BNSF and Amtrak share the same rails for east-west routes on the northside of the Columbia River between Vancouver and the Tri-Cities, and over Stevens Pass between Everett and Spokane. They are equipped with PTC.

BNSF stated in a special report issued on Dec. 22 that overall, BNSF is equipping 5,000 locomotives and 11,300 miles of track across its system. It has already logged 800,000 successful PTC trips.

At the end of October, Union Pacific had nearly 6,000 miles with PTC operations and 3,200 engines are now equipped. It anticipates spending $2.9 billion.

Both railroads plan to meet next year’s deadline.

Don C. Brunell is a business analyst, writer and columnist. He recently retired as president of the Association of Washington Business, the state’s oldest and largest business organization, and now lives in Vancouver. He can be contacted at theBrunells@msn.com.


Talk to us

Please share your story tips by emailing editor@kentreporter.com.

To share your opinion for publication, submit a letter through our website https://www.kentreporter.com/submit-letter/. Include your name, address and daytime phone number. (We’ll only publish your name and hometown.) Please keep letters to 300 words or less.

More in Opinion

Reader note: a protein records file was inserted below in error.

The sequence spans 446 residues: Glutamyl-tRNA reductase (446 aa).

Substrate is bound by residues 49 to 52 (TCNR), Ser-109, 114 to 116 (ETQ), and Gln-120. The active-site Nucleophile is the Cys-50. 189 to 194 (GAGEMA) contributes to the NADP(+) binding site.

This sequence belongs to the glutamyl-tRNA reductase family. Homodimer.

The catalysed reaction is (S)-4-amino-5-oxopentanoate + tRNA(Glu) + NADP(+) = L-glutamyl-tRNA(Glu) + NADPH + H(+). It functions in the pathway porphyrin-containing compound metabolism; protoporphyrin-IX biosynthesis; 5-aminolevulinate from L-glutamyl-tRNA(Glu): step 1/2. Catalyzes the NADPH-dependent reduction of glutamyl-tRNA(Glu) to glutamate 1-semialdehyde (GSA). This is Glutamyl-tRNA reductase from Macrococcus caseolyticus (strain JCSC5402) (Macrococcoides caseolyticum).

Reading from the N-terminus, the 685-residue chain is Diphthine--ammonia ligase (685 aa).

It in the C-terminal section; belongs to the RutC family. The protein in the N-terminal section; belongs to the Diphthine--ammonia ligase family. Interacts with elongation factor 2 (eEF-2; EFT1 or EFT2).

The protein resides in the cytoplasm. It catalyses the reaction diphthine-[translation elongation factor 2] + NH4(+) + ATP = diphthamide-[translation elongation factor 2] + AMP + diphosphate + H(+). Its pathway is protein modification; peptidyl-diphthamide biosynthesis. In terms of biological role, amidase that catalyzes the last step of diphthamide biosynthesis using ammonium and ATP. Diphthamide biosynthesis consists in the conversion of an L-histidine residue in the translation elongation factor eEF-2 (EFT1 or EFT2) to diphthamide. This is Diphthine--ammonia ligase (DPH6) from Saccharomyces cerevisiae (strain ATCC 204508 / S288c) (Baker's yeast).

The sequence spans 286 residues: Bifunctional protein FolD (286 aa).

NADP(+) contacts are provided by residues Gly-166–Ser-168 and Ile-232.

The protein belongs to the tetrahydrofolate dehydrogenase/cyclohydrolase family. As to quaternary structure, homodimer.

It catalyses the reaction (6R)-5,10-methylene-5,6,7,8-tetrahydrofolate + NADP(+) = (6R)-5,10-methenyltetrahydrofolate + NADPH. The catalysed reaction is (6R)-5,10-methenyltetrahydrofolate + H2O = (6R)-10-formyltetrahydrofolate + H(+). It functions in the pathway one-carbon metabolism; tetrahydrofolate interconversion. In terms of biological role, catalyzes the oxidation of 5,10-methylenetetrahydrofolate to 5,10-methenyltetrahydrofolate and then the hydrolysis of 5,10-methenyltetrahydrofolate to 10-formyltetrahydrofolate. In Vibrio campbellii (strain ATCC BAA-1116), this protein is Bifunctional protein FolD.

Cartoon by Frank Shiers
Editorial: Stopping COVID is now up to each of us

With a resurgence threatening, we need to take greater responsibility to keep the virus in check.

Federal Way resident Bob Roegner is a former mayor of Auburn. Contact bjroegner@comcast.net.
Defund the police department? | Roegner

Our country is at a defining moment in our search for true… Continue reading

Why this newspaper is capitalizing Black | Editorial

Moving forward, the Kent Reporter will capitalize Black when referring to the… Continue reading

Season of change for the Kent Reporter

I have always been a firm believer that out of something bad comes something good.

Bob Roegner
Democrats have the edge in WA’s 2020 elections

Last year, most political insiders thought 2020 would be a big Democratic… Continue reading

Back to the wild — a whole new outdoor recreation world | Guest editorial

When enjoying the great outdoors, continue to socially distance and be aware of how else COVID-19 has changed our world.

KCLS is stepping up its commitment to patrons

KCLS has expanding its online resources so patrons can continue to learn, build skills, stay entertained and remain mentally and physically active amid the pandemic.

How using a face mask to cover my Asian face could put me in danger

Since the COVID-19 outbreak began, Asians and Asian Americans have been targeted.

Opinion: Public deserves honest information on sex education

The Washington comprehensive sex education bill passed in the Senate on March 7.

Grocery store staff are working hard to keep the shelves stocked during the COVID-19 pandemic. File photo
Thank you grocery store clerks

Recognizing the sacrifices of our unsung essential workforce.

Helping community organizations as we respond to the coronavirus

Now, more than ever, nonprofits need gifts of time and money

TP shortage is tip of iceberg

Whether it be supplies of daily necessities, medicines or protective clothing, we need to have to patience, understanding and a desire to work together.